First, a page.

After two days and nights of incessant battle, in which men closed fiercely with pistols, swords, bayonets, and yataghans, the Sultan vanished with his force, leaving the French too exhausted and crippled by their losses for pursuit. Two days later tidings reached them that he was in the Metidja, ravaging the plain and carrying terror to the very gates of Algiers. Abd-el-Kader then bore away to the Atlas, ascended the mountains, penetrated beyond Tittery and reached the Sahara, everywhere inspiriting the tribes and raising fresh forces. After sweeping over three hundred leagues of ground he returned, in recruited strength and new energy, to press upon Lamoriciere and his garrison at Mascara with all the rigors of a winter blockade.
In spite of his wonderful efforts, the Sultan could not but feel that he was struggling with adverse fortune. The enemy by the seizure of his fixed establishments had gained possession of a large part of his territory and of the strongholds that had contained his stores of war. His regular army had almost disappeared, and much of his credit among the Arabs had departed. The ketna, which was his ancestral abode, had been laid waste. He could not protect the families of his most faithful adherents from constant exposure, in spite of his vigilant activity, to the outrages of the detested infidels. In this position, he resolved to remove from the scene of warfare those whom it was impossible for him to desert with any regard to feelings of religion and humanity. He formed his famous smala, a new and remarkable organization consisting of a gathering of private families. To this moving asylum of refuge and safety the Arab tribes sent their treasure, their herds, their women and children, their sick and aged persons.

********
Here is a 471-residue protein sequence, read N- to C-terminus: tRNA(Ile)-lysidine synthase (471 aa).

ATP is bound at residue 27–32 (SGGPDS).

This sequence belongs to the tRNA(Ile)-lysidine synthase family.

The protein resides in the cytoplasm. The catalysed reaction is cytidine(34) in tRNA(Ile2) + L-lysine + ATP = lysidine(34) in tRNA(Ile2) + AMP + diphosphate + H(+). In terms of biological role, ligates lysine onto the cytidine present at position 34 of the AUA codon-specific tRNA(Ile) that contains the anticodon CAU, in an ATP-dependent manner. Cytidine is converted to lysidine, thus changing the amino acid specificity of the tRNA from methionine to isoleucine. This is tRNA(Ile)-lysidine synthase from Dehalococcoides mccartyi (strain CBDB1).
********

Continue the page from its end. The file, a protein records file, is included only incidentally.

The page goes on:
The smala was a great traveling capital, containing at first more than twenty thousand souls, following the Sultan’s movements; sometimes in advance to the more cultivated regions, or in retreat to the Sahara, according to the fluctuations of the contest which he was so bravely waging. In the Sahara, the tents of the smala spread to the distant horizon. In the Tell, they filled the valley and rose up the slopes of the hills. All the arrangements were of military regularity. The different deiras, or households, with tents varying in number with their dwellers, were distributed into four great encampments. Each deira knew its appointed place. Each chief had his station marked and his special duties assigned. Four tribes were set apart to protect and guide the smala in its wanderings, and the guard was composed of regular troops. The existence of this organization, ever growing in extent, became a powerful check on the disaffection of the tribes. When the French leaders tempted them with fair promises, the warriors bethought them of the pledges: the women, the children, the flocks and herds, which were in the Sultan’s hands. The genius of Abd-el-Kader had created a new and widely extended political engine.